Let’s check the example of Compound (COMP), one of the most popular. This a protocol on Ethereum that lets people earning some returns only for saving and/or lending their cryptocurrencies. Of course, there’re also borrowers paying this variable returns: 3.41% as a prize to hold some DAI (a stablecoin) during a year, for example.
On the other side, we have its governance token, COMP. This one is available to buy through several exchanges, and its price started around 61 USD in June of this year (CoinMarketCap). Now, less than three months later, the price per token is 171 USD. Therefore, the “early birds” in Compound may have earned +180% only by owning these tokens.
It doesn’t sound bad per se, but that’s nothing compared to other succulent (and very risky) promises…
Yield farming and “DeFi food”
Let’s back to Compound one moment: remember, just by holding your cryptocurrencies within the platform, you can earn some actual rewards. But this DeFi isn’t the only one doing that. Some other platforms are offering “to mine liquidity” as well, and with even higher rewards for the participants.
Futureswap, for example, is a decentralized futures exchange whose alpha version offered up 550% annually for the task of liquidity. And that’s exactly what the “ yield farmers” are looking for: new exciting DeFi apps to sow their investments in crypto and farm high interests and earnings from arbitrage between them and their tokens. These farmers even put high amounts of collateral funds to lend quantities that let them buy (farm) more tokens.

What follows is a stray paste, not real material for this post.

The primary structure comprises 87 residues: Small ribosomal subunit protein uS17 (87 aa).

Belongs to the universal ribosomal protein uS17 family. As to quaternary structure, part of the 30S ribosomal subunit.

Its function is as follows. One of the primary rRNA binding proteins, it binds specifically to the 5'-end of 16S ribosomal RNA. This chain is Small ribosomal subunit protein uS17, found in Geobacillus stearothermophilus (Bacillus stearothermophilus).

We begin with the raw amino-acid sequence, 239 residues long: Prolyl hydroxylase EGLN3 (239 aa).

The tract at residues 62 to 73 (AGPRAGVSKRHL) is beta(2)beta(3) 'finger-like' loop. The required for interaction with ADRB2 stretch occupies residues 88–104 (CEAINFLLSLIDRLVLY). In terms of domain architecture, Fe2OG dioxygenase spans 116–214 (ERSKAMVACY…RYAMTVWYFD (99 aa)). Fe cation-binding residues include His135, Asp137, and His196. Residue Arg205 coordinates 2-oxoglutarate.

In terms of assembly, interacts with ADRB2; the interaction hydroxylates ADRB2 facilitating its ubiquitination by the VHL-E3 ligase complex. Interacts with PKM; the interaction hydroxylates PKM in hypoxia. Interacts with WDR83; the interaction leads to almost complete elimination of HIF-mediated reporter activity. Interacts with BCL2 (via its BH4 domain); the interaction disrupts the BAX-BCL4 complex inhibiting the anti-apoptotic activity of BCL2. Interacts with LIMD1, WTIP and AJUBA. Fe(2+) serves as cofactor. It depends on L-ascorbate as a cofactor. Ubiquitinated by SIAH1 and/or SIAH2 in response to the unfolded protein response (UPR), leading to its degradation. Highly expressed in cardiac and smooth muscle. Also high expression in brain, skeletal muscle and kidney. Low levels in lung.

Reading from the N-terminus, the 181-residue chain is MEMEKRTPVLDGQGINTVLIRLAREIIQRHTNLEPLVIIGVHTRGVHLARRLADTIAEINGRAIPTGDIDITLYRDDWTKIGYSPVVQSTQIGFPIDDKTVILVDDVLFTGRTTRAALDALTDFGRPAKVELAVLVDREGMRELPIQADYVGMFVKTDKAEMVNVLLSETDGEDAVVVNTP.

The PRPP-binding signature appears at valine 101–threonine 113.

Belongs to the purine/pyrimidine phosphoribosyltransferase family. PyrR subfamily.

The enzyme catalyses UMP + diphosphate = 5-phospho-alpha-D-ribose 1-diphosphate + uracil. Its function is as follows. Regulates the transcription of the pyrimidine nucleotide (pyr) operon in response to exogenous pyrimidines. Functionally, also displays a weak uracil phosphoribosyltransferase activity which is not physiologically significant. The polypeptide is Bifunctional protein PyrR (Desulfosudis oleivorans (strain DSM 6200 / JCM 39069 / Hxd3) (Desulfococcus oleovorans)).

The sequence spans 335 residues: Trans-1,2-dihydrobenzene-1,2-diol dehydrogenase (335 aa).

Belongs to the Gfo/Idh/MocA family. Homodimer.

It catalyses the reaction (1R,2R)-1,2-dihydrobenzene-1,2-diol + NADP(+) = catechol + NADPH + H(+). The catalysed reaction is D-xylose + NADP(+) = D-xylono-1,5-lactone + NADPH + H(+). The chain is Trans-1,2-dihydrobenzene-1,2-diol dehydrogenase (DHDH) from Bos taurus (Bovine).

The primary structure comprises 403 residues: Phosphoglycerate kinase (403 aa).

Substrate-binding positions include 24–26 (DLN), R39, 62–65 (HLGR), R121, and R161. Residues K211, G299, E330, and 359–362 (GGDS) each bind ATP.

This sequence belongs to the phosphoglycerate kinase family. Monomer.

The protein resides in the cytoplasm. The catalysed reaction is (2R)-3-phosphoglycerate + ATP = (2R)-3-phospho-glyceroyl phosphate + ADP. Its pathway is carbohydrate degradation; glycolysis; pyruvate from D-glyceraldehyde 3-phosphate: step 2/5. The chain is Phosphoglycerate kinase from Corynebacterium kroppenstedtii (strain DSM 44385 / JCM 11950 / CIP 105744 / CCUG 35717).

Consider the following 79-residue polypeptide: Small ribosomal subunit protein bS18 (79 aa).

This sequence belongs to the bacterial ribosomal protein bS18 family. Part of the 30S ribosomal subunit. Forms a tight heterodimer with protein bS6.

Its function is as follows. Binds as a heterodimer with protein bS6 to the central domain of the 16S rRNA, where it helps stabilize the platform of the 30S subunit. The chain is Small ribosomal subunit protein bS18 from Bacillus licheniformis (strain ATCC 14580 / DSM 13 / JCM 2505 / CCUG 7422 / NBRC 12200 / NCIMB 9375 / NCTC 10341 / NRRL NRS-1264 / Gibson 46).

The practice doesn’t come without risks, of course. And this is probably when the “DeFi food” enter the scene: the first one was YAM Finance. Yeah, after the edible tuber. This platform was intended to be “an elastic supply cryptocurrency” with attractive rewards for their Liquidity Providers (LP).
The final result wasn’t exactly like that. YAM finance was born on August 12, with calculated (and extraordinary) annual returns up to 5.600% (for the staking in Compound). Less than 24 hours later, a fatal bug was found in the smart contract, causing the project’s death with 750.000 USD blocked inside. But this was just the appetizer for the next dishes.
Dubious tokens like PIZZA, HOTDOG, and KIMCHI popped to existence as well, and experimented great pumps followed by lethal dumps in less than a day. The promised returns for them varied from +11.000% and even 1 million for LPs, but they were like a shooting star. In a matter of minutes, all of them (and the invested money) was gone for good.
Developing: the other side